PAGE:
With her ode to public transport, Liverpudlian Molly Taylor celebrates the random kindness of strangers with sincerity over sentimentality.
Though Australians aren’t as reliant on public transport as the Brits, most of us do travel on trams, trains and buses to get us to places of necessity and play. With her one-woman show, Taylor explores the personalities and chance encounters found on vehicles usually viewed as mere people transporters rather than locations for life’s important scenes.
Facing the audience on a two-person seat (which screams public transport with the fabric’s faded smudge of dull colours) Taylor shares the heartbreak of a lost love with powerfully simple and sharp observations that resonate for anyone who’s been brutally dumped.
Wounded, she travels from Glasgow to London for freelance work and a random table at a random pub on a random Friday night leads to a new romance. In the glow of this new love, Taylor wants to track down the bus and train drivers that made this possible, as this good fortune was made possible due to luck, buses, tubes and trains.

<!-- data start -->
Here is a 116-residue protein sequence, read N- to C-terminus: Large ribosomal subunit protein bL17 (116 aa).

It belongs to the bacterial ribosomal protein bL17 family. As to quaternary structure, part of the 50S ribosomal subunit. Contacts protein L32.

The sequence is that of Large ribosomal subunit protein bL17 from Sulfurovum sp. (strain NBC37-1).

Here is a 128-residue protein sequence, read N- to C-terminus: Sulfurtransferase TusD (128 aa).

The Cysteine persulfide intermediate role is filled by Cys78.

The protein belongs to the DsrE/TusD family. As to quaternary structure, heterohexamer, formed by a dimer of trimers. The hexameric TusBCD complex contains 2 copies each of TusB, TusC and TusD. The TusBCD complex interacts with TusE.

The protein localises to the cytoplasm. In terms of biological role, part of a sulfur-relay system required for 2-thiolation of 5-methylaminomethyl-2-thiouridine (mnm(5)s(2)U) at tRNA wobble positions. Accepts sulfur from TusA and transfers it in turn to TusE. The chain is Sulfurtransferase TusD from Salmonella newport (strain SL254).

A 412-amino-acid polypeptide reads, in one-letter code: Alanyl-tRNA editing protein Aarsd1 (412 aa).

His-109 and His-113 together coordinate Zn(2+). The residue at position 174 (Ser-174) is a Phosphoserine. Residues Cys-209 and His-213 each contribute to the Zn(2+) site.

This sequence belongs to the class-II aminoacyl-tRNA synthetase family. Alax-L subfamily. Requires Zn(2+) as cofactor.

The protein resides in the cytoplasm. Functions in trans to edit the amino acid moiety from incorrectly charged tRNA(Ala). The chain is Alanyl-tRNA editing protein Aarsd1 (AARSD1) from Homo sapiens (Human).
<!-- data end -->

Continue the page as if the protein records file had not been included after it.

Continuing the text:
This personal tale is joined by two others, as Taylor tells the story of Margaret, who meets her fiancée on a bus, and Tam, who wants to track down an artistic peer who is an inspiration. The stories aren’t connected but collectively celebrate everyday heroes or everyday situations. This may sound ridiculously contrived but Taylor’s heartfelt stories are told with an earnest honesty that is hard to be cynical about.
Combine this with an engaging stage personality and Taylor manages to make a work ostensibly about generosity and randomness rise above Hallmark sentimentality to be quite moving.
Love Letters to the Public Transport System continues at Holden St Theatres’ The Studio until Thursday, March 1.